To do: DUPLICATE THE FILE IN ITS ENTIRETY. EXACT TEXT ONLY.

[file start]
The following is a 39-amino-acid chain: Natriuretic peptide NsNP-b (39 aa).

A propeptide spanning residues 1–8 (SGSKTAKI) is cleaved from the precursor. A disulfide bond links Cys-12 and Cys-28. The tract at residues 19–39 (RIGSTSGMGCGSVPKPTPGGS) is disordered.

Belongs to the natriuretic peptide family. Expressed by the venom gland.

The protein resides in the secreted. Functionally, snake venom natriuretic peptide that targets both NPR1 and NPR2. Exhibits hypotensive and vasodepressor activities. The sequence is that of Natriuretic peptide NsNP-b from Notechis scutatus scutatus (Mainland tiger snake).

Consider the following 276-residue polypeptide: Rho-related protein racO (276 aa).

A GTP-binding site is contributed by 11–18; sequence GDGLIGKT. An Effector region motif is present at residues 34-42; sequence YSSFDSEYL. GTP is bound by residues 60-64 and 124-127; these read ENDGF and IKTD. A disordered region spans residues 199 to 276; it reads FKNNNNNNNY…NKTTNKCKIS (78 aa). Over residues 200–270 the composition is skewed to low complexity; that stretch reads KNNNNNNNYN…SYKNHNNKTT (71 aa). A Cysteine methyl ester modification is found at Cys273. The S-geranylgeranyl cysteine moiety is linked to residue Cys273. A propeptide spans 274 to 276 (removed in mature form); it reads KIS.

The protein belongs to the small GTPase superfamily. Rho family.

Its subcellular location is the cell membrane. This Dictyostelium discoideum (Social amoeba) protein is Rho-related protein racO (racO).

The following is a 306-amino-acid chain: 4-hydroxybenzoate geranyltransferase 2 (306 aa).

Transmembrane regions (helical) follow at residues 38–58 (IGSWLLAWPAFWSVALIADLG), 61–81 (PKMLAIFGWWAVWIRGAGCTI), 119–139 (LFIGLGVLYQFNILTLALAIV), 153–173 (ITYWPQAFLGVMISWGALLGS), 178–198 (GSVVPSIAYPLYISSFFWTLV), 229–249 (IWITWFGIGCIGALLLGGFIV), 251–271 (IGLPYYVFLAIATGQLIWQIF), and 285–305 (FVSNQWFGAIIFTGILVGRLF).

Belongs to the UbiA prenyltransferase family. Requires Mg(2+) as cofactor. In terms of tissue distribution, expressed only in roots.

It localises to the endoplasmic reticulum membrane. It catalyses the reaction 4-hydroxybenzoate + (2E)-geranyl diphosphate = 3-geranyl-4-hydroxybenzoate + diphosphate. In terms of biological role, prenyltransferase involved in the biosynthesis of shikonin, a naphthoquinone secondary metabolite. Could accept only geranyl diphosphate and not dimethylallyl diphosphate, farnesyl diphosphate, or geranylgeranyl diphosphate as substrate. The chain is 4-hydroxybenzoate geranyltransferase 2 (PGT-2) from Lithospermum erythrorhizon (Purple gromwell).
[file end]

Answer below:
The following is a 39-amino-acid chain: Natriuretic peptide NsNP-b (39 aa).

A propeptide spanning residues 1–8 (SGSKTAKI) is cleaved from the precursor. A disulfide bond links Cys-12 and Cys-28. The tract at residues 19–39 (RIGSTSGMGCGSVPKPTPGGS) is disordered.

Belongs to the natriuretic peptide family. Expressed by the venom gland.

The protein resides in the secreted. Functionally, snake venom natriuretic peptide that targets both NPR1 and NPR2. Exhibits hypotensive and vasodepressor activities. The sequence is that of Natriuretic peptide NsNP-b from Notechis scutatus scutatus (Mainland tiger snake).

Consider the following 276-residue polypeptide: Rho-related protein racO (276 aa).

A GTP-binding site is contributed by 11–18; sequence GDGLIGKT. An Effector region motif is present at residues 34-42; sequence YSSFDSEYL. GTP is bound by residues 60-64 and 124-127; these read ENDGF and IKTD. A disordered region spans residues 199 to 276; it reads FKNNNNNNNY…NKTTNKCKIS (78 aa). Over residues 200–270 the composition is skewed to low complexity; that stretch reads KNNNNNNNYN…SYKNHNNKTT (71 aa). A Cysteine methyl ester modification is found at Cys273. The S-geranylgeranyl cysteine moiety is linked to residue Cys273. A propeptide spans 274 to 276 (removed in mature form); it reads KIS.

The protein belongs to the small GTPase superfamily. Rho family.

Its subcellular location is the cell membrane. This Dictyostelium discoideum (Social amoeba) protein is Rho-related protein racO (racO).

The following is a 306-amino-acid chain: 4-hydroxybenzoate geranyltransferase 2 (306 aa).

Transmembrane regions (helical) follow at residues 38–58 (IGSWLLAWPAFWSVALIADLG), 61–81 (PKMLAIFGWWAVWIRGAGCTI), 119–139 (LFIGLGVLYQFNILTLALAIV), 153–173 (ITYWPQAFLGVMISWGALLGS), 178–198 (GSVVPSIAYPLYISSFFWTLV), 229–249 (IWITWFGIGCIGALLLGGFIV), 251–271 (IGLPYYVFLAIATGQLIWQIF), and 285–305 (FVSNQWFGAIIFTGILVGRLF).

Belongs to the UbiA prenyltransferase family. Requires Mg(2+) as cofactor. In terms of tissue distribution, expressed only in roots.

It localises to the endoplasmic reticulum membrane. It catalyses the reaction 4-hydroxybenzoate + (2E)-geranyl diphosphate = 3-geranyl-4-hydroxybenzoate + diphosphate. In terms of biological role, prenyltransferase involved in the biosynthesis of shikonin, a naphthoquinone secondary metabolite. Could accept only geranyl diphosphate and not dimethylallyl diphosphate, farnesyl diphosphate, or geranylgeranyl diphosphate as substrate. The chain is 4-hydroxybenzoate geranyltransferase 2 (PGT-2) from Lithospermum erythrorhizon (Purple gromwell).